Alex sets up the flat screen monitor, the tower computer and keyboard on a flip-out desk; then proceeds to plug everything in.  He brought a power bar for his mother as she only has two plugs in her living room.  He then sets up another box that provides wifi or wireless internet for his mother.  There is a knock at the door and it is the cable man to wire Rosemary’s house for cable internet.  Rosemary is not sure that she understands this process, but finds that it seems quite complicated.

Once Alex has finished setting up the computer, he has his mother sit down with him to teach her how to check her email.  Rosemary uses the mouse as instructed to awkwardly double click on the picture of the envelope on the screen, she is delighted to see that she already has email.  Alex helps his mother open the email message so she can read it and it is from Alex and his daughters welcoming Rosemary to email.  Alex and his daughters wrote the email last night so that Rosemary would have some instant gratification when her computer was set up.  After what seems like hours, Alex has shown his mother the basic function of the computer.  Rosemary feels that she understands the basics of email, but feels a little lost with the rest of the information.  Alex states that he can go over it all again once she gets used to things.

That even Rosemary decides that she will do some searching on the internet to look for the news as her son had shown her.  Later she decides to check her email again.  When she uses the mouse to click on the picture of the envelope that signifies her email program, she manages to inadvertently move the picture of the envelope around the screen a few times before opening it.  Rosemary finally manages to open her email and finds it empty.

Comments (0) • Posted on July 15, 2011

Author: Julie L., BS, BSN, RN
Julie has worked as a Registered Nurse in the emergency room, as a clinical nursing instructor, and as a director of clinical services in home care.

Rehabilitation Center

Several days later, Rosemary receives a call from Georgia who is now at the Pine Cone Creek Rehabilitation Center.  Georgia tells Rosemary that she will be staying there for about 2 weeks so she can heal, get back on her feet, and complete her physical therapy for her hip fracture.  Georgia reports that her daughter Jillian went home yesterday and she would love to see Rosemary.

Rosemary finds Pine Cone Creek Rehabilitation Center in the phone book and writes down the address and telephone number.  Rosemary calls the rehabilitation center to get directions but cannot understand the person who answers the telephone, so she finds an old map that she has not used for years.  On the kitchen table Rosemary unfolds the limp map to find the street she is looking for.  Once she finds it she circles it with a pen so that she can easily find it while she is driving.  Rosemary carefully folds the map so that she is able to just see the circled area.  The map is so big it takes up most of the table and she would not be able to see out of the windshield if she leaves it completely open.  One second thought, Rosemary feels that she should pack the phonebook too, just in case she loses the piece of paper with Pine Cone Creek’s address on it.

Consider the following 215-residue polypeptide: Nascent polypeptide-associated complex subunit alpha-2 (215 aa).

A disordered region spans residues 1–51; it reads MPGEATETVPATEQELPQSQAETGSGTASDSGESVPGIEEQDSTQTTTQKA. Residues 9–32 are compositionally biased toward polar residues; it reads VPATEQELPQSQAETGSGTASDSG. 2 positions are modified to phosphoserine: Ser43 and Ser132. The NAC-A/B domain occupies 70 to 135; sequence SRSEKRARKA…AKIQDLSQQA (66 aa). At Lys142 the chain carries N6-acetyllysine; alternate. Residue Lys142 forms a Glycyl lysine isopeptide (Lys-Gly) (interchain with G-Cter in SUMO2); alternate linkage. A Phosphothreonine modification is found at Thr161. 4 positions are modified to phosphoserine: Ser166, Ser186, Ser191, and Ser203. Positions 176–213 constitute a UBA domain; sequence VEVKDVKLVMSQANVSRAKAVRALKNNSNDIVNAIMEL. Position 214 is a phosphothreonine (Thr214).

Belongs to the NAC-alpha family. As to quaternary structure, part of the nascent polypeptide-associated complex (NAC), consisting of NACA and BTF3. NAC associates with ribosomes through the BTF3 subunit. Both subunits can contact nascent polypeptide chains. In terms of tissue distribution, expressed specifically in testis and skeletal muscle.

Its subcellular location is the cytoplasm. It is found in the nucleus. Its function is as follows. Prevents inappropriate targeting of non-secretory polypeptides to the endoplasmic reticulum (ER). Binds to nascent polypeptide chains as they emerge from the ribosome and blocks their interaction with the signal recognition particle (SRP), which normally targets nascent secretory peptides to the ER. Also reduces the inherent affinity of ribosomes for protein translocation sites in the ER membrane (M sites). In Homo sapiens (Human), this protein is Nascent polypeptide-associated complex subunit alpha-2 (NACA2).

Rosemary packs up some magazines for Georgia to read, her phone book, her map, and gets into her car.  Rosemary finds Pine Cone Creek Rehabilitation Center without any difficulty, partly due to the billboard-sized wood sign near the front gate.  Rosemary inquires about Georgia at the main desk and she directed to her room.  Georgia is not in her room so Rosemary asks a very young looking employee about Georgia’s whereabouts.  Rosemary is told that Georgia must be in the group dining room.  Rosemary is directed to the dining room and as she is about to enter, there is Georgia using a walker and being directed by another very young attendant, to purposefully place her walker ahead of her before every step.  Georgia is so happy to see Rosemary, she is laughing and crying at the same time.  Rosemary makes a mental note that Georgia looks very well and happy.  Rosemary was worried about Georgia after the conversation she had with Georgia’s daughter Jillian.  But her fears are relieved by the cheerful mood Georgia seems to be in.  Back in Georgia’s room, Rosemary learns what it has been like to be in a rehabilitation center.  Georgia states that she would rather be home, but does not mind the food and the people seem nice.  Georgia tells Rosemary that she is enjoying meeting new people here and there is always something fun going on.  Georgia does not seem to be upset to be here as she states that she is receiving daily physical therapy to get back on her feet.  Georgia tells Rosemary that she expects to be here at least a month, which is two weeks longer than Georgia had originally told her.  Georgia tells Rosemary that she is learning to use the computer and her daughter set up an email account for her so that they can keep in touch.